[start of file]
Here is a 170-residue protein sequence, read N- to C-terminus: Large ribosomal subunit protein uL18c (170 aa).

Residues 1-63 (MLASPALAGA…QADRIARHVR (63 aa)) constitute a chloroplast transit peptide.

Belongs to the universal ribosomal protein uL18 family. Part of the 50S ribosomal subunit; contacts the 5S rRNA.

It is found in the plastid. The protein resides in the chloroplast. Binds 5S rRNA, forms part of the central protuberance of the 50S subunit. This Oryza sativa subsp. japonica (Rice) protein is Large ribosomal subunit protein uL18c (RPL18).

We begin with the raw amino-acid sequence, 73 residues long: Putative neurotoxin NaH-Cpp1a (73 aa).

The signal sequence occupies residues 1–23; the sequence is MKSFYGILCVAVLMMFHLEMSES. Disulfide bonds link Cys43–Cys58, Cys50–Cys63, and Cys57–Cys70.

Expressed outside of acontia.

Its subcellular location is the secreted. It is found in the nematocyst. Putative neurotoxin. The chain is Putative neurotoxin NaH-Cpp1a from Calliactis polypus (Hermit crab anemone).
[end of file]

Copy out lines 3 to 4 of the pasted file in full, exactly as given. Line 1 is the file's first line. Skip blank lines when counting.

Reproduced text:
Belongs to the universal ribosomal protein uL18 family. Part of the 50S ribosomal subunit; contacts the 5S rRNA.

It is found in the plastid. The protein resides in the chloroplast. Binds 5S rRNA, forms part of the central protuberance of the 50S subunit. This Oryza sativa subsp. japonica (Rice) protein is Large ribosomal subunit protein uL18c (RPL18).